The Front End of a Structured CMS
- Separation of content from presentation (format). Enables multi-channel publishing.
- Create smaller chunks of information that can be assembled into different end documents.
Structuring content has many benefits:
- It allows content to be tagged according to its meaning (for example, a warning can be tagged as warning and a note can be tagged as note), and content can be hierarchically structured (books contain chapters; chapters contain sections; sections contain paragraphs, lists, and tables, and so on).
- It allows you to embed metadata into the content (an element may have certain attributes). For example, a list may be ordered or unordered; a procedure might be easy, medium, or hard; a feature description might be for the North American version or for he European version.
- It allows the separation of content from formatting, and formatting may be applied automatically using a template. For example, the same XML source content can be laid out for print or output as HTML, depending on the template used.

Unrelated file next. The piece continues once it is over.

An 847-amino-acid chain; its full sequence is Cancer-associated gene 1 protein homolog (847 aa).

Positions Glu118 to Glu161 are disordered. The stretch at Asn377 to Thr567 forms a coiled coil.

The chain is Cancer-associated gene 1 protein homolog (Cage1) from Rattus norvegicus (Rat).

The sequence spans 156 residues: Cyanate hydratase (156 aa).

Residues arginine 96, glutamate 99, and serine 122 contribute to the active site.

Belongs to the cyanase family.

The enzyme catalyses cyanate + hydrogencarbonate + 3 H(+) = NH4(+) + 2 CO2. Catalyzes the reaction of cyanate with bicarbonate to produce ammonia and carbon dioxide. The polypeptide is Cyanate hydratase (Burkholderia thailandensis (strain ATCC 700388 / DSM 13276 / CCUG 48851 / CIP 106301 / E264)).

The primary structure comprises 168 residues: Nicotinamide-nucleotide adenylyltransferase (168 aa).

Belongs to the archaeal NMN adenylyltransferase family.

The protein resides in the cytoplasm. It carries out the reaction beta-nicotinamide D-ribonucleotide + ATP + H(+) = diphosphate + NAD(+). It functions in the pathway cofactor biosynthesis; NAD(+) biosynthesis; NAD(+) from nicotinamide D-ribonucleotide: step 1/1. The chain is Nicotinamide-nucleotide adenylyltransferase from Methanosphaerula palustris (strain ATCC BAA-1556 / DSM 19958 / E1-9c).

It facilitates the reuse of content. Document components authored in FrameMaker can be stored in a content management system and reused across multiple documents; a change in one component can ripple through a whole body of documents.
It enables collaborative authoring. By using FrameMaker and a content management system, multiple authors can maintain document components independently. The combination of these factors can lead to significant cost and time savings. For example, in localization, the reuse of components means less content needs to be translated for each new publication.
Also, content can be automatically formatted (for multiple media types, if need be) using templates once it has been translated.
Hierarchical structure and embedded metadata can be used to automatically filter content for personalization. Once filtered, that content can be automatically formatted using templates.